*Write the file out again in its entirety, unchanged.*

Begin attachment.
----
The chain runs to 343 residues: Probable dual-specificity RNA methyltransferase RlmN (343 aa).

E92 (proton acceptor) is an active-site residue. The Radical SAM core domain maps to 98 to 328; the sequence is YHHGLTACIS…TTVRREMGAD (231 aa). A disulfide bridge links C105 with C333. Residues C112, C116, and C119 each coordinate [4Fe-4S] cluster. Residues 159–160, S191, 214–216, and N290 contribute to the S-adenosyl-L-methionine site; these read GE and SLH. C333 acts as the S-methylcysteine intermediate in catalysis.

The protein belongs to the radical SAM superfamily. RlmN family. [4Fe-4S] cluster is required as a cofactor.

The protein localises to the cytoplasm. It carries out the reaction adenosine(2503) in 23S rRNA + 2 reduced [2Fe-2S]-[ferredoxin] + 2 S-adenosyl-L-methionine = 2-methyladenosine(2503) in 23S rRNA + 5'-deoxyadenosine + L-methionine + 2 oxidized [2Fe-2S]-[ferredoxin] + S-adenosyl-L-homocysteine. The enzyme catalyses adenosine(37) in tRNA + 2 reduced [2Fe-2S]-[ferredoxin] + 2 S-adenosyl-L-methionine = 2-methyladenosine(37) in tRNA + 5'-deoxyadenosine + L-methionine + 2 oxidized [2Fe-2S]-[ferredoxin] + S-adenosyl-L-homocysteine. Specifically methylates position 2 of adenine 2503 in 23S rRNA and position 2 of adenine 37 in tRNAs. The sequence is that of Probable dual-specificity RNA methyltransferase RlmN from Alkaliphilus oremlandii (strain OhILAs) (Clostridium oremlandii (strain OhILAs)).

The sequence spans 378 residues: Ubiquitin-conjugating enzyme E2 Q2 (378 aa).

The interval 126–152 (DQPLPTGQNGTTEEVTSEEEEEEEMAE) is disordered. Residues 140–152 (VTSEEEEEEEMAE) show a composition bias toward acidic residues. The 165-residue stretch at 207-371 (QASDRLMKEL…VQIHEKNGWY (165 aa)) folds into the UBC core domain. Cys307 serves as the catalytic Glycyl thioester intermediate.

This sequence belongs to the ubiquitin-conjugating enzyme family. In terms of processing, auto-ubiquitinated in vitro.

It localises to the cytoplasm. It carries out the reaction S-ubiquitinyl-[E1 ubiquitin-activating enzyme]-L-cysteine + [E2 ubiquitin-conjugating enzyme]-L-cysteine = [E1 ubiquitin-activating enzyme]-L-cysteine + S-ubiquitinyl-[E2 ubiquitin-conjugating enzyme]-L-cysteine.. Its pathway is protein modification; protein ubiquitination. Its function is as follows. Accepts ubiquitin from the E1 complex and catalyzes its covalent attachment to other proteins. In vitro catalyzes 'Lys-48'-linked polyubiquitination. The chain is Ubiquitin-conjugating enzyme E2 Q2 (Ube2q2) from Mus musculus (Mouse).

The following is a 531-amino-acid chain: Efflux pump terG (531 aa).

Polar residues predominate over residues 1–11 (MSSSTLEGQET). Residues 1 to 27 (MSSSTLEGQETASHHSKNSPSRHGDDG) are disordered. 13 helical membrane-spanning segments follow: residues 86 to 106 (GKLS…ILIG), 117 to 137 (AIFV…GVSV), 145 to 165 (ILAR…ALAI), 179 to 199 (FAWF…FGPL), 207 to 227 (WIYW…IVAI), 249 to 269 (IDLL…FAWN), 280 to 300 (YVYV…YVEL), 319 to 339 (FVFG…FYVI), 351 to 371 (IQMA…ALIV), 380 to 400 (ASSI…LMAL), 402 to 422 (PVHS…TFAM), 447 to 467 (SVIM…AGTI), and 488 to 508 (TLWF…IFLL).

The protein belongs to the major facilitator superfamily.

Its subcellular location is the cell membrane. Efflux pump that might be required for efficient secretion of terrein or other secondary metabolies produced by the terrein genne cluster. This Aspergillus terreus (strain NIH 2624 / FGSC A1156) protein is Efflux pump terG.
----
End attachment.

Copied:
The chain runs to 343 residues: Probable dual-specificity RNA methyltransferase RlmN (343 aa).

E92 (proton acceptor) is an active-site residue. The Radical SAM core domain maps to 98 to 328; the sequence is YHHGLTACIS…TTVRREMGAD (231 aa). A disulfide bridge links C105 with C333. Residues C112, C116, and C119 each coordinate [4Fe-4S] cluster. Residues 159–160, S191, 214–216, and N290 contribute to the S-adenosyl-L-methionine site; these read GE and SLH. C333 acts as the S-methylcysteine intermediate in catalysis.

The protein belongs to the radical SAM superfamily. RlmN family. [4Fe-4S] cluster is required as a cofactor.

The protein localises to the cytoplasm. It carries out the reaction adenosine(2503) in 23S rRNA + 2 reduced [2Fe-2S]-[ferredoxin] + 2 S-adenosyl-L-methionine = 2-methyladenosine(2503) in 23S rRNA + 5'-deoxyadenosine + L-methionine + 2 oxidized [2Fe-2S]-[ferredoxin] + S-adenosyl-L-homocysteine. The enzyme catalyses adenosine(37) in tRNA + 2 reduced [2Fe-2S]-[ferredoxin] + 2 S-adenosyl-L-methionine = 2-methyladenosine(37) in tRNA + 5'-deoxyadenosine + L-methionine + 2 oxidized [2Fe-2S]-[ferredoxin] + S-adenosyl-L-homocysteine. Specifically methylates position 2 of adenine 2503 in 23S rRNA and position 2 of adenine 37 in tRNAs. The sequence is that of Probable dual-specificity RNA methyltransferase RlmN from Alkaliphilus oremlandii (strain OhILAs) (Clostridium oremlandii (strain OhILAs)).

The sequence spans 378 residues: Ubiquitin-conjugating enzyme E2 Q2 (378 aa).

The interval 126–152 (DQPLPTGQNGTTEEVTSEEEEEEEMAE) is disordered. Residues 140–152 (VTSEEEEEEEMAE) show a composition bias toward acidic residues. The 165-residue stretch at 207-371 (QASDRLMKEL…VQIHEKNGWY (165 aa)) folds into the UBC core domain. Cys307 serves as the catalytic Glycyl thioester intermediate.

This sequence belongs to the ubiquitin-conjugating enzyme family. In terms of processing, auto-ubiquitinated in vitro.

It localises to the cytoplasm. It carries out the reaction S-ubiquitinyl-[E1 ubiquitin-activating enzyme]-L-cysteine + [E2 ubiquitin-conjugating enzyme]-L-cysteine = [E1 ubiquitin-activating enzyme]-L-cysteine + S-ubiquitinyl-[E2 ubiquitin-conjugating enzyme]-L-cysteine.. Its pathway is protein modification; protein ubiquitination. Its function is as follows. Accepts ubiquitin from the E1 complex and catalyzes its covalent attachment to other proteins. In vitro catalyzes 'Lys-48'-linked polyubiquitination. The chain is Ubiquitin-conjugating enzyme E2 Q2 (Ube2q2) from Mus musculus (Mouse).

The following is a 531-amino-acid chain: Efflux pump terG (531 aa).

Polar residues predominate over residues 1–11 (MSSSTLEGQET). Residues 1 to 27 (MSSSTLEGQETASHHSKNSPSRHGDDG) are disordered. 13 helical membrane-spanning segments follow: residues 86 to 106 (GKLS…ILIG), 117 to 137 (AIFV…GVSV), 145 to 165 (ILAR…ALAI), 179 to 199 (FAWF…FGPL), 207 to 227 (WIYW…IVAI), 249 to 269 (IDLL…FAWN), 280 to 300 (YVYV…YVEL), 319 to 339 (FVFG…FYVI), 351 to 371 (IQMA…ALIV), 380 to 400 (ASSI…LMAL), 402 to 422 (PVHS…TFAM), 447 to 467 (SVIM…AGTI), and 488 to 508 (TLWF…IFLL).

The protein belongs to the major facilitator superfamily.

Its subcellular location is the cell membrane. Efflux pump that might be required for efficient secretion of terrein or other secondary metabolies produced by the terrein genne cluster. This Aspergillus terreus (strain NIH 2624 / FGSC A1156) protein is Efflux pump terG.